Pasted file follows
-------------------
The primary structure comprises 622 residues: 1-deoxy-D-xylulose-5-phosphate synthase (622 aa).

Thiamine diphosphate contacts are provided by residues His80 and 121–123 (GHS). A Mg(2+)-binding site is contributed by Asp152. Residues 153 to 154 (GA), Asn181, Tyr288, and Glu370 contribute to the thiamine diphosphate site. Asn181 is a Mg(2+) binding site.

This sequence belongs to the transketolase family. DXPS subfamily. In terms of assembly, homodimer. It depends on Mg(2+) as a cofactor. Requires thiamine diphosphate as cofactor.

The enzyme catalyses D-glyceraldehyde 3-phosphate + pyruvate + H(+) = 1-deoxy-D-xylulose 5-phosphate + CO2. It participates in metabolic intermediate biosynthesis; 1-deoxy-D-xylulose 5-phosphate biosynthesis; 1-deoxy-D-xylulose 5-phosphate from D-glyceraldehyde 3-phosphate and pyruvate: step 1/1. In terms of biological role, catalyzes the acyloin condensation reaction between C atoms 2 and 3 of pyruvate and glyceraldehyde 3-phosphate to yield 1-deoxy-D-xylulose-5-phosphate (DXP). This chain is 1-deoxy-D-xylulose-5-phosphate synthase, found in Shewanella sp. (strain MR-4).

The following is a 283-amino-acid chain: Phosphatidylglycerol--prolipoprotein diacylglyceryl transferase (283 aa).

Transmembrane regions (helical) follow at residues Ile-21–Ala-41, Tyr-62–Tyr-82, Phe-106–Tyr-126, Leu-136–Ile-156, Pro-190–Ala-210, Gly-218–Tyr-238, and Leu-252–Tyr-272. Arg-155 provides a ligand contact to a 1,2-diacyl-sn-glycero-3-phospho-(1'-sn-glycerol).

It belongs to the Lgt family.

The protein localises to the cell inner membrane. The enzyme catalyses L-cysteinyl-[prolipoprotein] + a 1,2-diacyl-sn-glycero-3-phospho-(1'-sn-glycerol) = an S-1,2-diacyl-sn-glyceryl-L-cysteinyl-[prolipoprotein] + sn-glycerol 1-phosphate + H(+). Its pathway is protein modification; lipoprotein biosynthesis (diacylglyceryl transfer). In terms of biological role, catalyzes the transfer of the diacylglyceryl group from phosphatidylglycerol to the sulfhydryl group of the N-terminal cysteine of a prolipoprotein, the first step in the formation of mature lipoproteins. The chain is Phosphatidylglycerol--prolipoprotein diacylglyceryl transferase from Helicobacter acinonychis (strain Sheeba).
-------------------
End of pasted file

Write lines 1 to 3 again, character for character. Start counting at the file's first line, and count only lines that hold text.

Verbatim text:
The primary structure comprises 622 residues: 1-deoxy-D-xylulose-5-phosphate synthase (622 aa).

Thiamine diphosphate contacts are provided by residues His80 and 121–123 (GHS). A Mg(2+)-binding site is contributed by Asp152. Residues 153 to 154 (GA), Asn181, Tyr288, and Glu370 contribute to the thiamine diphosphate site. Asn181 is a Mg(2+) binding site.

This sequence belongs to the transketolase family. DXPS subfamily. In terms of assembly, homodimer. It depends on Mg(2+) as a cofactor. Requires thiamine diphosphate as cofactor.